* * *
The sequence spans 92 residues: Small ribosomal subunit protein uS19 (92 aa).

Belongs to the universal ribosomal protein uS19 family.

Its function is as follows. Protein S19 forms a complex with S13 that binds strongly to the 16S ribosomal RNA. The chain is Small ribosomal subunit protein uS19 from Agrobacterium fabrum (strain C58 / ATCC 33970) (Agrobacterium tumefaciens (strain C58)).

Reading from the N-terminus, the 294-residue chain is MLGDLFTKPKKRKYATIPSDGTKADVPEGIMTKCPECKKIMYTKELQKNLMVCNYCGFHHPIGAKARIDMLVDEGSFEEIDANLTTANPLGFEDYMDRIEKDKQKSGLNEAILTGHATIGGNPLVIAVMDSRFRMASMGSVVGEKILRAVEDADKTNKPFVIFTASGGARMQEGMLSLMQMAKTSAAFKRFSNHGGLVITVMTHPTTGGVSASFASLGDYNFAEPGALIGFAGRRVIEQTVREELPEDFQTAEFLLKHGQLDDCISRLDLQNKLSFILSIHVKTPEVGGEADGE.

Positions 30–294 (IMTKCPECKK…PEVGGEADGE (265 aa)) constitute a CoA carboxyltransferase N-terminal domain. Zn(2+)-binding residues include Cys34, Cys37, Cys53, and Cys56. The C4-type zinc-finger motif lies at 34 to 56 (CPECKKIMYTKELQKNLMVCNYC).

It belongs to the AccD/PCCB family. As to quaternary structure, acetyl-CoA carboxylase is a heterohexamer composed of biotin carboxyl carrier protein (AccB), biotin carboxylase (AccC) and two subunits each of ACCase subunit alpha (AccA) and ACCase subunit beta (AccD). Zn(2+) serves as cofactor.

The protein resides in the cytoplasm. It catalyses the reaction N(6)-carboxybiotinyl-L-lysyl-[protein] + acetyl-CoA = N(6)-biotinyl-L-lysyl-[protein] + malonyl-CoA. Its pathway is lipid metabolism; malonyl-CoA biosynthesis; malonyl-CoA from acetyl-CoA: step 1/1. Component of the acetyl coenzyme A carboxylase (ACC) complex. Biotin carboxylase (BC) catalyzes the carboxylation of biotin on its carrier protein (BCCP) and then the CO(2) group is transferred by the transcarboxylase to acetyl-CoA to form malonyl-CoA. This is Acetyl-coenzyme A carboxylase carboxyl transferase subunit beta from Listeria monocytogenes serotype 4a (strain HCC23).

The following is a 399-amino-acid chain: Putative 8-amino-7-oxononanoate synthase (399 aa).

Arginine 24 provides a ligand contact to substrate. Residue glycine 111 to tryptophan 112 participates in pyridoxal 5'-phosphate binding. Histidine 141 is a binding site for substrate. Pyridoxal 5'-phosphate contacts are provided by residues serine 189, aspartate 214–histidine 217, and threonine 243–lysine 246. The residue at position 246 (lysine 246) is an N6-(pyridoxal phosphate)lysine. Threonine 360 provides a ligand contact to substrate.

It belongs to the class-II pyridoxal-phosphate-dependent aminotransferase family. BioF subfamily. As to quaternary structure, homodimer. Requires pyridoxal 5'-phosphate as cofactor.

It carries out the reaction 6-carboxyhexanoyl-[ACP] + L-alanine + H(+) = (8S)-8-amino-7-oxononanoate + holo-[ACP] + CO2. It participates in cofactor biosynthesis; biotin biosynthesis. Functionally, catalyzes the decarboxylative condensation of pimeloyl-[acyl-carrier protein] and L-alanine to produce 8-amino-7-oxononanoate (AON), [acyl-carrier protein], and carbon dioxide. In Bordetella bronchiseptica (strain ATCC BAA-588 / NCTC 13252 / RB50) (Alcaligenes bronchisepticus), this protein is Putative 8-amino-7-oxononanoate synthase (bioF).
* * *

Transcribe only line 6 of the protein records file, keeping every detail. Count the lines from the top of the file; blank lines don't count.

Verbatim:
It belongs to the AccD/PCCB family. As to quaternary structure, acetyl-CoA carboxylase is a heterohexamer composed of biotin carboxyl carrier protein (AccB), biotin carboxylase (AccC) and two subunits each of ACCase subunit alpha (AccA) and ACCase subunit beta (AccD). Zn(2+) serves as cofactor.